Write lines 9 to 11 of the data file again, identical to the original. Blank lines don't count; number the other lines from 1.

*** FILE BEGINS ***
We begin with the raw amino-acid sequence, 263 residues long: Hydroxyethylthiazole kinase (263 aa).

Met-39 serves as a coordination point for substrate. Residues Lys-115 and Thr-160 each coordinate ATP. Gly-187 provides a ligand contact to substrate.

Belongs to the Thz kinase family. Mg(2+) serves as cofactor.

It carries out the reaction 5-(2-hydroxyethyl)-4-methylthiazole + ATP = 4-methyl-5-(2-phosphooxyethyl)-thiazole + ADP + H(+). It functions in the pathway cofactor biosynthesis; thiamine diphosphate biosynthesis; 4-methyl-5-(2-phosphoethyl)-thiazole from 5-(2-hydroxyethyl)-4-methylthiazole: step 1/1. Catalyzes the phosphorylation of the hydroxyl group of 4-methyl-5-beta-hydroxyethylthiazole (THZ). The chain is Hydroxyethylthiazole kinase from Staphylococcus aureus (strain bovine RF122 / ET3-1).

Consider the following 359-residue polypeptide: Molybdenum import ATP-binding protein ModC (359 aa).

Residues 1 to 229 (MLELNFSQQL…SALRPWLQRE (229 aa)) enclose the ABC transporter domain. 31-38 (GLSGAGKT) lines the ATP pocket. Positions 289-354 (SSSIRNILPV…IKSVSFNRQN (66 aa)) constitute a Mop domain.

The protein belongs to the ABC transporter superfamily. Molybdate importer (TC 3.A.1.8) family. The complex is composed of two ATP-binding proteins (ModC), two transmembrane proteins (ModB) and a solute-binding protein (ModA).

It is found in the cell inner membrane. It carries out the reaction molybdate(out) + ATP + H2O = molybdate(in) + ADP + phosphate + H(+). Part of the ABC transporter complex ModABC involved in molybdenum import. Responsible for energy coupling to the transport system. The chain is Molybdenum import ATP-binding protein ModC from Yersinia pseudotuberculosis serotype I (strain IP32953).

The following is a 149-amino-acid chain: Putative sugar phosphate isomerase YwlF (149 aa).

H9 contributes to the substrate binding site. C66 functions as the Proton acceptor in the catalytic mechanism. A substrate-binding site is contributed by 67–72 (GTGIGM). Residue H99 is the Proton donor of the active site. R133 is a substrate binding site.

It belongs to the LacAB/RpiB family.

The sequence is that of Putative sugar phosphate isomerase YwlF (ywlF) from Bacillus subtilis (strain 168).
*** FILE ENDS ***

The following is a 149-amino-acid chain: Putative sugar phosphate isomerase YwlF (149 aa).

H9 contributes to the substrate binding site. C66 functions as the Proton acceptor in the catalytic mechanism. A substrate-binding site is contributed by 67–72 (GTGIGM). Residue H99 is the Proton donor of the active site. R133 is a substrate binding site.

It belongs to the LacAB/RpiB family.